As far as tactical response goes, I keep a snubby .357 near the bed with .38 +P Gold Dots in it. It's backed up by a 9mm with nightsights if I know someone is in the house. A Surefire 6P tac-light is used for TID&A (target id and acquisition).
Fear and adrenaline can tense you up pretty good. We all want to sound intimidating when we yell for someone to get out of our house. Unfortunately, many of us will hear our voices break, so we sound like Don Knotts going through puberty.
Then again, sometimes a few simple signs are enough...
July 4, 2008, 07:39 AM
HA! That is a great sign, Bill. I couldn't agree more about the nightlights. It is your house, and you can have every advantage or disadvantage you plan for.
I keep a loaded P345 beside me, and my carry on a table across the room. Motion sensors inside the house and door open alarms on every door plus open door alarms on all the windows that are hidden from the street. All of this has been prepared with every scenario of MOTN breakin in mind. If I am not home, it is in the cop's hands to respond to my alarm.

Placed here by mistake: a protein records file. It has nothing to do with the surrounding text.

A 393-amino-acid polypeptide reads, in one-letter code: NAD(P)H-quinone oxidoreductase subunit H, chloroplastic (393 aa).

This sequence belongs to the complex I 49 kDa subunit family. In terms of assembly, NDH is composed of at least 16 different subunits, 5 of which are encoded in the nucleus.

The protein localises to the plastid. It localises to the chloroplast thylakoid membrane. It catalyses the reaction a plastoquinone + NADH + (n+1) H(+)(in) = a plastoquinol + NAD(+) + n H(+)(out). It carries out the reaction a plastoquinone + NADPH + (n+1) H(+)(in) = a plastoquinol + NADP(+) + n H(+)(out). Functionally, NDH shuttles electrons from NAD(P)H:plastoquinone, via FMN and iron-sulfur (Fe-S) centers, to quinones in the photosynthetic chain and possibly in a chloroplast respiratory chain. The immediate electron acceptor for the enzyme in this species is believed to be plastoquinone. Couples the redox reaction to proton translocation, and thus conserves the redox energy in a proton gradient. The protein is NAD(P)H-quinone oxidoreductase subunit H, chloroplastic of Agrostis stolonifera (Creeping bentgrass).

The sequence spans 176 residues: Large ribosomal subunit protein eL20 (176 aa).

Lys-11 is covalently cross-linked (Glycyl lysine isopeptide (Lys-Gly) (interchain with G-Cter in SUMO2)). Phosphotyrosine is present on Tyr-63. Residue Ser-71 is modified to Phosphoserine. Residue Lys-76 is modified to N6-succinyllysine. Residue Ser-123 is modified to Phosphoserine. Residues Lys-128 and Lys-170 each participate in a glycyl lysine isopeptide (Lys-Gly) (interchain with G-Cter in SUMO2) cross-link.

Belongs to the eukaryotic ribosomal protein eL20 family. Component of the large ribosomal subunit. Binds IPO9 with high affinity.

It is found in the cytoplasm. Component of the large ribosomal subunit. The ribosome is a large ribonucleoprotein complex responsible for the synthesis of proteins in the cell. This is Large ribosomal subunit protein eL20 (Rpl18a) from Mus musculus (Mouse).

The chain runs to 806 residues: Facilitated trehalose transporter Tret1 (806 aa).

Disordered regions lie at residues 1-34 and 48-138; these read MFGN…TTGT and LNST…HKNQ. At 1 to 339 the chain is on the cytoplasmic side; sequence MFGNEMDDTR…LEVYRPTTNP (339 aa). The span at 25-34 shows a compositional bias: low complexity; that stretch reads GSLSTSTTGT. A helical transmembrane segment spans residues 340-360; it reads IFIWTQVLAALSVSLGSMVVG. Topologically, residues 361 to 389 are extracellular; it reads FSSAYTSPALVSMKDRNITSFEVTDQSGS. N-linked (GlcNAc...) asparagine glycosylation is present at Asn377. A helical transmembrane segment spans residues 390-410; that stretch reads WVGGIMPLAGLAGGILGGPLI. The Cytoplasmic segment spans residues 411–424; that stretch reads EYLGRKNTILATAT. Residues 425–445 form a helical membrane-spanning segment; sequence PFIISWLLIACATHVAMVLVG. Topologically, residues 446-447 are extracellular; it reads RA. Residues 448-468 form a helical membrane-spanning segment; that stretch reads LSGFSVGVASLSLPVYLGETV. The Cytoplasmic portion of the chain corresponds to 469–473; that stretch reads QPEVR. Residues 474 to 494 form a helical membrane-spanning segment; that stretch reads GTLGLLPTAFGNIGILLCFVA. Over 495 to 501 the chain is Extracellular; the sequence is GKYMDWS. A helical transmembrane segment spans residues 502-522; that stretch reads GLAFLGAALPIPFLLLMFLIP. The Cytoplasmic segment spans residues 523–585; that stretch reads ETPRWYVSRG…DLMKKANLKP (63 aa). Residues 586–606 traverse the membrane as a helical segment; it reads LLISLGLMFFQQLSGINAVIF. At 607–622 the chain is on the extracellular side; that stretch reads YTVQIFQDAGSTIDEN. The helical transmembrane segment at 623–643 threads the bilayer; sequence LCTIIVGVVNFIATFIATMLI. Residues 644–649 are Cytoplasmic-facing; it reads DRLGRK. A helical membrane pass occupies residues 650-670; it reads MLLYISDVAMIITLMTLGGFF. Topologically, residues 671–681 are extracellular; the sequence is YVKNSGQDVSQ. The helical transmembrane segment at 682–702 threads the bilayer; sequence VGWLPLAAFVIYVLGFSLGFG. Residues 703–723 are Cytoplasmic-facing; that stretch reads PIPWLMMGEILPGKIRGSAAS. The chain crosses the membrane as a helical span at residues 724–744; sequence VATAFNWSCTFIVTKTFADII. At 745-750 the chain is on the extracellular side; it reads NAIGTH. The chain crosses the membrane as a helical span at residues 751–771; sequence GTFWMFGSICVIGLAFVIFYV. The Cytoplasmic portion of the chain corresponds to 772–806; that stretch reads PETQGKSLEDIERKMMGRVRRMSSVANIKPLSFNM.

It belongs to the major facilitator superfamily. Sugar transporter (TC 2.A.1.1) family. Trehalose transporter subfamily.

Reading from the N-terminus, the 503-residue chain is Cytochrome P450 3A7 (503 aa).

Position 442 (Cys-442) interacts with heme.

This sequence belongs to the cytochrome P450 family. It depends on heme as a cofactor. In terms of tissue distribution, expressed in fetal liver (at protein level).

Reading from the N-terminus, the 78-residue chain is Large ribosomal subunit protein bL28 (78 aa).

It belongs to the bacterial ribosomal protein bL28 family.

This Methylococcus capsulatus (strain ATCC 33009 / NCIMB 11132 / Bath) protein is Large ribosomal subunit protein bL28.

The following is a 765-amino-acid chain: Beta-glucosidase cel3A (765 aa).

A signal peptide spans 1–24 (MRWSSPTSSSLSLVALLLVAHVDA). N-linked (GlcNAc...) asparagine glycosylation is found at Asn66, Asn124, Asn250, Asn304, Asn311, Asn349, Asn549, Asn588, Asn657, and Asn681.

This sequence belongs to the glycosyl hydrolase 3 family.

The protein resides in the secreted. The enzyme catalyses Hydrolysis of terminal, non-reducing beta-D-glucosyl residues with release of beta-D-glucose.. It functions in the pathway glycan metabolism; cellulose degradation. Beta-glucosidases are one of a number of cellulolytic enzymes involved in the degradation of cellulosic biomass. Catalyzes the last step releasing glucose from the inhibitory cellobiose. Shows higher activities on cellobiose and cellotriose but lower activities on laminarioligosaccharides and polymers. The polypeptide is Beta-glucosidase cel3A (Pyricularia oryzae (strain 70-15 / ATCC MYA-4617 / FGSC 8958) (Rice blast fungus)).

July 4, 2008, 11:53 AM
We have the blued 3" bbl, chambered for 2-1/2" shells. With .45 LC, it's a very manageable revolver, with moderate kick. To me, the recoil isn't sharp like a .40 or .357. I do ok with it out to about 7 yards grouping about 8 inches or less, which is plenty for HD. I've learned to use quality range ammo, though, or the barrel can lead up pretty fast. Maybe that's because I shot it too much!